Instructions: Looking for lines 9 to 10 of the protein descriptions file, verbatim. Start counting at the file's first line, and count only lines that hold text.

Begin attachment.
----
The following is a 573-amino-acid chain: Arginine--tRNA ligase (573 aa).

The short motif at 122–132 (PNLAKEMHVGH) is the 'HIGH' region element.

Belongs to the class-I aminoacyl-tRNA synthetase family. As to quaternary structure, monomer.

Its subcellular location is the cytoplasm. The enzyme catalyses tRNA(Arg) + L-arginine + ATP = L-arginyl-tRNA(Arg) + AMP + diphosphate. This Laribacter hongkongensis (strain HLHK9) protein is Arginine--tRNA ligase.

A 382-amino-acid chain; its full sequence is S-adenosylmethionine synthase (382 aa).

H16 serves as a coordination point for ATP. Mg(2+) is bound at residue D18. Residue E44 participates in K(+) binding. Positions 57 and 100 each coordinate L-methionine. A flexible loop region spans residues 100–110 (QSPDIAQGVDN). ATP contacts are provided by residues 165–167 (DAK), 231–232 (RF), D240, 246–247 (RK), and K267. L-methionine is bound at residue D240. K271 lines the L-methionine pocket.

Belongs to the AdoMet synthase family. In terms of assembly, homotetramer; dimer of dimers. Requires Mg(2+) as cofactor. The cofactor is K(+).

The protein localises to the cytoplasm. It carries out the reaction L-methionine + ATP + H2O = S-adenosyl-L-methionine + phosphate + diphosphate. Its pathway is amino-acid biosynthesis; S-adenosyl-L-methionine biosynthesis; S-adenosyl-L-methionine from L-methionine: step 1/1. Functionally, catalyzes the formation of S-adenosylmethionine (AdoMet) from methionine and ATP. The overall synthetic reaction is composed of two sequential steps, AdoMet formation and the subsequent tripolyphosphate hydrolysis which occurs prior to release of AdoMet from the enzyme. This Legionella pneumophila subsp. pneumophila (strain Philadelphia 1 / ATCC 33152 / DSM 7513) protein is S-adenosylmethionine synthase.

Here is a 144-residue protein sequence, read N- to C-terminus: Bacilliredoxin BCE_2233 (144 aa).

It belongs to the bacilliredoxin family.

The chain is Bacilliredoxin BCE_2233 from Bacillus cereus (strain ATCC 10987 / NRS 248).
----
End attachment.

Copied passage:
Here is a 144-residue protein sequence, read N- to C-terminus: Bacilliredoxin BCE_2233 (144 aa).

It belongs to the bacilliredoxin family.